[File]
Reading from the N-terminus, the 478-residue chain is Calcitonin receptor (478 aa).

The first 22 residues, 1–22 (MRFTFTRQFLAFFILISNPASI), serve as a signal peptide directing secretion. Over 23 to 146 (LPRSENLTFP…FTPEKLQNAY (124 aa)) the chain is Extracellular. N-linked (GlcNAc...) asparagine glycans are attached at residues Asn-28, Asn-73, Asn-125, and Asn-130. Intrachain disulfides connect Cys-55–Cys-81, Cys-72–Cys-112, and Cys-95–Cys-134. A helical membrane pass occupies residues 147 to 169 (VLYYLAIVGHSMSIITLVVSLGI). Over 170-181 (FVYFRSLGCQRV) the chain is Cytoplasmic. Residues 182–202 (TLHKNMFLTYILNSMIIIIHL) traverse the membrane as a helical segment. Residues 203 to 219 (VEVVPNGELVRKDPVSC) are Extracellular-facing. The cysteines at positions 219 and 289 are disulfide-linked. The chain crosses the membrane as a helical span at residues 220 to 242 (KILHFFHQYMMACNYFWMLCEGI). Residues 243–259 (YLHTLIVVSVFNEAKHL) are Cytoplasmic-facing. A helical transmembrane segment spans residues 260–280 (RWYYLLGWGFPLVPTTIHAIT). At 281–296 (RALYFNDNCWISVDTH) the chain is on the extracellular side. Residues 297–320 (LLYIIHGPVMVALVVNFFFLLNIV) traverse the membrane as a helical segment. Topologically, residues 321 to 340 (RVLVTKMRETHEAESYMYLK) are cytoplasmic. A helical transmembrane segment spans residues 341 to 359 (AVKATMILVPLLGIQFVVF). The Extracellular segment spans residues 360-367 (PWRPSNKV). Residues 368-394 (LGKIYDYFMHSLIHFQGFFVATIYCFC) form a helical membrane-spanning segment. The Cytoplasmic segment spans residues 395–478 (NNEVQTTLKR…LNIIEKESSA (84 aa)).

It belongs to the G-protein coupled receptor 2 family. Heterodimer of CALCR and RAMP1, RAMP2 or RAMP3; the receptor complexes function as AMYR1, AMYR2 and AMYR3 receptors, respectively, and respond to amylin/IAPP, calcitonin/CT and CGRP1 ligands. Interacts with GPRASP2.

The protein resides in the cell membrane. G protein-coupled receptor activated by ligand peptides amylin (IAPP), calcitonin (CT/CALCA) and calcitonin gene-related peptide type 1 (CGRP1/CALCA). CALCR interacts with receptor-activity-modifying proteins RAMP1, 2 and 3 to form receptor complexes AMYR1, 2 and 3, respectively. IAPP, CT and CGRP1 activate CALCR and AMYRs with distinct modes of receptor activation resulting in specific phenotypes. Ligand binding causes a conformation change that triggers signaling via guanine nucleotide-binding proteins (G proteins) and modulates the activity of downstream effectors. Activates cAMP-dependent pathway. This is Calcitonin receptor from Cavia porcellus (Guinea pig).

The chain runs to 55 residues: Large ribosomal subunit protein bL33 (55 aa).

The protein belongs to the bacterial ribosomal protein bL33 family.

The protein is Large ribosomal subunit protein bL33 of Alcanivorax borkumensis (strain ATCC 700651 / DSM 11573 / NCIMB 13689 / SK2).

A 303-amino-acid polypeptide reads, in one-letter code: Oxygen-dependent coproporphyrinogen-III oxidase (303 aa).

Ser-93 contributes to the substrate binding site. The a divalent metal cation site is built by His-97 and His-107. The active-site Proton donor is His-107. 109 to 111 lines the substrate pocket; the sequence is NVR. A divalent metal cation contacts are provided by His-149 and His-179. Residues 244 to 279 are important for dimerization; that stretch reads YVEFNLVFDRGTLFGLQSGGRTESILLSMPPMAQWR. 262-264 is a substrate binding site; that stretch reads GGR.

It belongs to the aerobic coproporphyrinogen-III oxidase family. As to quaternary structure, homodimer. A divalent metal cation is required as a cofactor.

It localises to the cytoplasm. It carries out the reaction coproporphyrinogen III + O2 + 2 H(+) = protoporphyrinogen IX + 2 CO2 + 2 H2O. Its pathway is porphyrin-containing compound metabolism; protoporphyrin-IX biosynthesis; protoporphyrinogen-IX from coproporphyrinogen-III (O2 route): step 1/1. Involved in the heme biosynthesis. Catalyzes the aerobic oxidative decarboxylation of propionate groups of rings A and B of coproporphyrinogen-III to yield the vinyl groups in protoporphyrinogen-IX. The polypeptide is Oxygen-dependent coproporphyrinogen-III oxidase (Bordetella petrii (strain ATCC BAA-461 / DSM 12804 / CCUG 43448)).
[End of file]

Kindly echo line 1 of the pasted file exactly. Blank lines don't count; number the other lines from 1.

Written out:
Reading from the N-terminus, the 478-residue chain is Calcitonin receptor (478 aa).